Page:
Tag Archives: Buddhist

Poem: how precious this life

Poem: n. A verbal composition designed to convey experiences, ideas, or emotions in a vivid and imaginative way, characterized by the use of language chosen for its sound and suggestive power and by the use of literary techniques such as meter, metaphor, and rhyme.

Precious: adj. highly esteemed, cherished, worthy, valuable

Rev. Arthur Vaeni came down from Olympia Unitarian Universalist Congregation to speak on Sunday – about what’s really important. (A terrific message: you can listen to an earlier version of it here: Four Reasons to Try Something Different.)

It was a Buddhist message, calling us to wake up to the present moment, because life is precious and it’s all too short- a realization make all the more poignant given the gun violence that snuffed out so many precious lives in recent days.

He quoted several Buddhist sages, and read one of my favorite teaching poems “Bugs in a Bowl” ( blogged here).

Bottom line: life is what it is; this moment is what it is; you can choose to resist it (whine, complain, deny) or get into it.

He closed with a poem by Susan Griffin:

Born Into a World Knowing

This will happen
Oh god we say just give
me a few more
breaths
and don’t let it be
terrible
let it be soft
perhaps in someone’s
arms, perhaps tasting
chocolate
perhaps
laughing or asking
Is it over already?
or saying not yet. Not
yet
the sky
has at this moment turned
another shade of blue,
and see there a child
still plays
in the fresh snow.

Profundity in poetry

Profundity: depth of intellect, feeling or meaning.

Instead of a sermon this morning, folks were asked to share a short reading that inspired them, if they wished. As Unitarian Universalists we believe wisdom is not confined to a few “sacred scriptures” but can be found in many places.  Our congregation has a decidedly Buddhist leaning, so this poem tickled all of us:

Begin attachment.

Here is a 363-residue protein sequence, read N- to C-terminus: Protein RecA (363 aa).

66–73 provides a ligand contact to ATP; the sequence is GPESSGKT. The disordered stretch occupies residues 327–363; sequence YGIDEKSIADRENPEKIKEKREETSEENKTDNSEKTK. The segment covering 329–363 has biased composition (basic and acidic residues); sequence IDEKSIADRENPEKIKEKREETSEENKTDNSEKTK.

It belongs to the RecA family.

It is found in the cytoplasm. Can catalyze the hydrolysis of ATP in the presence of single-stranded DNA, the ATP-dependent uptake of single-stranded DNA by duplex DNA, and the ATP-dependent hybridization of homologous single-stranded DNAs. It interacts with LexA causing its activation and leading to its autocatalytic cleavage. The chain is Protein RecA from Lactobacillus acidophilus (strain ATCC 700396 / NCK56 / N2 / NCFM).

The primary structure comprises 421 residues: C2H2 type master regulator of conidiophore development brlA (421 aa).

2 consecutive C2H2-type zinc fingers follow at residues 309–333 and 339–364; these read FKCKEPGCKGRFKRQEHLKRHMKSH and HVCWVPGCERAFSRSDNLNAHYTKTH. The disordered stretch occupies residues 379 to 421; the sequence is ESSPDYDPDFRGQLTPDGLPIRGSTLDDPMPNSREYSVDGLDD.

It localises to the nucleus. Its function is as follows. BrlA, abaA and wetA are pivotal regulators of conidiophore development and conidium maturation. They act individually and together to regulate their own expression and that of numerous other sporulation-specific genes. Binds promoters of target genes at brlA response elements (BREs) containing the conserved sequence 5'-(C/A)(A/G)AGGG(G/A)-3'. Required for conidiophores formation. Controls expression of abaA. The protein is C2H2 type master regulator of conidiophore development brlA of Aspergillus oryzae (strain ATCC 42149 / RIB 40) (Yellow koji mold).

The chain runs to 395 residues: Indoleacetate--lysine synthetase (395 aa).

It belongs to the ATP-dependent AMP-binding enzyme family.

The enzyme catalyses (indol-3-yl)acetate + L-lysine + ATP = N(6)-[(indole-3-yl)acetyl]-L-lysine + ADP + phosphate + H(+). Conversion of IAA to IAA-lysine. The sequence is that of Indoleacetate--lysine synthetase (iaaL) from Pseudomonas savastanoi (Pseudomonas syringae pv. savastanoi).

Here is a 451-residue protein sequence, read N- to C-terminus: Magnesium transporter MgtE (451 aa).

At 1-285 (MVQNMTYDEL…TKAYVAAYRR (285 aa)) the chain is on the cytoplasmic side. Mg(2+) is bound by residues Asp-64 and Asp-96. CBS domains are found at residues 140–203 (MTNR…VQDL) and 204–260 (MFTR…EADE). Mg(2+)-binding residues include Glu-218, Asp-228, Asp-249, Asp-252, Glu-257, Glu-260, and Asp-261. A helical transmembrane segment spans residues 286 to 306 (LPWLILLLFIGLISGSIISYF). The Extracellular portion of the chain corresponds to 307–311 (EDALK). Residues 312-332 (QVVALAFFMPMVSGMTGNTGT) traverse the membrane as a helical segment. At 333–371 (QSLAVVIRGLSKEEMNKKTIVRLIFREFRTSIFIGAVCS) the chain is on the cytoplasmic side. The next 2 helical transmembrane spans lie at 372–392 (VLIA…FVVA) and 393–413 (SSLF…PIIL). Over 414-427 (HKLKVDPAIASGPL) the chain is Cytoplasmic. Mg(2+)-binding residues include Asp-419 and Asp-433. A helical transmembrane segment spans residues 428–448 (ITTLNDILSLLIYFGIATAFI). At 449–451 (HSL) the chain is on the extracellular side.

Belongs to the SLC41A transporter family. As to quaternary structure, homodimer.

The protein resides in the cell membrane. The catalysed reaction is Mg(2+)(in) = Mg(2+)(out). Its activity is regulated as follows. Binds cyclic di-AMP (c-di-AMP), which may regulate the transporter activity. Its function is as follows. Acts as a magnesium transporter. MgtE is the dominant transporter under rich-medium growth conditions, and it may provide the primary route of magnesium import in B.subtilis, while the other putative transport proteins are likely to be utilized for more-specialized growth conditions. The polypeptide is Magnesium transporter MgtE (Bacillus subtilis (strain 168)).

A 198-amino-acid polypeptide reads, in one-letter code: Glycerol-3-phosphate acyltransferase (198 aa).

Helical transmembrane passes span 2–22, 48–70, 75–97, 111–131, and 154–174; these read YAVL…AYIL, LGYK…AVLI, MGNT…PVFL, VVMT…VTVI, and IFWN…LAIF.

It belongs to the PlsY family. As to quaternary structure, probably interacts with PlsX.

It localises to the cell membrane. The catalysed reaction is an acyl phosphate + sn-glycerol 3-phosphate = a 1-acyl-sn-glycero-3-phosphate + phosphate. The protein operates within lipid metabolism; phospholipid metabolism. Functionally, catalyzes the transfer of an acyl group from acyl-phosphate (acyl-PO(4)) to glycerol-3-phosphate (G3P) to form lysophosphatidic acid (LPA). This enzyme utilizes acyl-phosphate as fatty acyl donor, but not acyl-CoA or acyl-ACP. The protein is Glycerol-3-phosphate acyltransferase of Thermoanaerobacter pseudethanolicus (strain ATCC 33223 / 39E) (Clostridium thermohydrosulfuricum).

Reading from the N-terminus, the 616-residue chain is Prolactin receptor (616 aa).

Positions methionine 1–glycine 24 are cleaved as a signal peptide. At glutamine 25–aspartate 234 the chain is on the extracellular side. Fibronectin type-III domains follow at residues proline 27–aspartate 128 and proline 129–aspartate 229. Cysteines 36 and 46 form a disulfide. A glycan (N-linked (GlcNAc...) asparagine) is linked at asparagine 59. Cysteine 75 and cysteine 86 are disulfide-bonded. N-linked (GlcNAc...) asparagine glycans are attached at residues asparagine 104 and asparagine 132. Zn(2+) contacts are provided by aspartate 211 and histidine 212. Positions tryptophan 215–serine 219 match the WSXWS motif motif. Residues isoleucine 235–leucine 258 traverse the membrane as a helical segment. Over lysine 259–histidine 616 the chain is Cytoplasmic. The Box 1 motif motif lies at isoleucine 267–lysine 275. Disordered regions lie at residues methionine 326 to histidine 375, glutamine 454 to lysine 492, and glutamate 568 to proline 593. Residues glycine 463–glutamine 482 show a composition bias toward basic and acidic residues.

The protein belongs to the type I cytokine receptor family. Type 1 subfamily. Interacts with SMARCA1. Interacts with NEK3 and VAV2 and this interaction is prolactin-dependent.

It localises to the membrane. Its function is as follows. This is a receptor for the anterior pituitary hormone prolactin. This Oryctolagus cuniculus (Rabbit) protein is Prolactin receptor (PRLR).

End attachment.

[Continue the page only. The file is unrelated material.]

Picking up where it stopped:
Bugs in a Bowl by David Budbill, from Moment to Moment: Poems of a Mountain Recluse

Han Shan, that great and crazy, wonder-filled Chinese poet of a thousand years ago, said:
We’re just like bugs in a bowl. All day going around never leaving their bowl.

I say, That’s right! Every day climbing up
the steep sides, sliding back.

Over and over again. Around and around.
Up and back down.

Sit in the bottom of the bowl, head in your hands,
cry, moan, feel sorry for yourself.

Or. Look around. See your fellow bugs.

Walk around.
Say, “Hey, how you doin’?”
Say, “Nice bowl!”

My offering (even though I do not fish) was a song I love by Nashville songwriter and motivational speaker Tim Bays:

The Important Part of Fishin’ (follow the link to hear the swing of it!)

The important part of fishin’ ain’t the fish but the fishin’
The important part of lovin’ is to love
The important part of doin’ most anything you’re doin’
Is doin’ it with all of your heart.

‘Cause if the fish don’t bite
You still got the water and the trees and the sky up above
And if your lover’s not with you
Don’t be sad that you miss him
Be glad your little boat is still afloat.

The important part of fishin’ ain’t the fish but the fishin’
The important part of lovin’ is to love
The important part of doin’ most anything you’re doin’
Is doin’ it with all of your heart.

‘Cause if the fish don’t bite
You get some time for thinking and your life is what you’re thinking about
And if your lover’s not with you
You get more time for fishin’
It’s amazing how it all works out.

The important part of fishin’ ain’t the fish but the fishin’
The important part of lovin’ is to love
The important part of doin’ most anything you’re doin’
Is doin’ it with all of your heart.

Do it now with all of your heart,
Do it now with all of your heart.

Patience #2

Once upon a time I was not a patient person.  My life, the traffic, the checkout line – none of it moved fast enough for me.  I remember reading a book back in the 70s titled Don’t Push the River (by one of Fritz Perls’ followers), and thinking, “why not??”

About ten years ago I went to see my Unitarian pastor about my marriage, hoping that he would tell me if I should stay or go.

(He’s also a practicing Buddhist.) He told me I was too “ambitious.”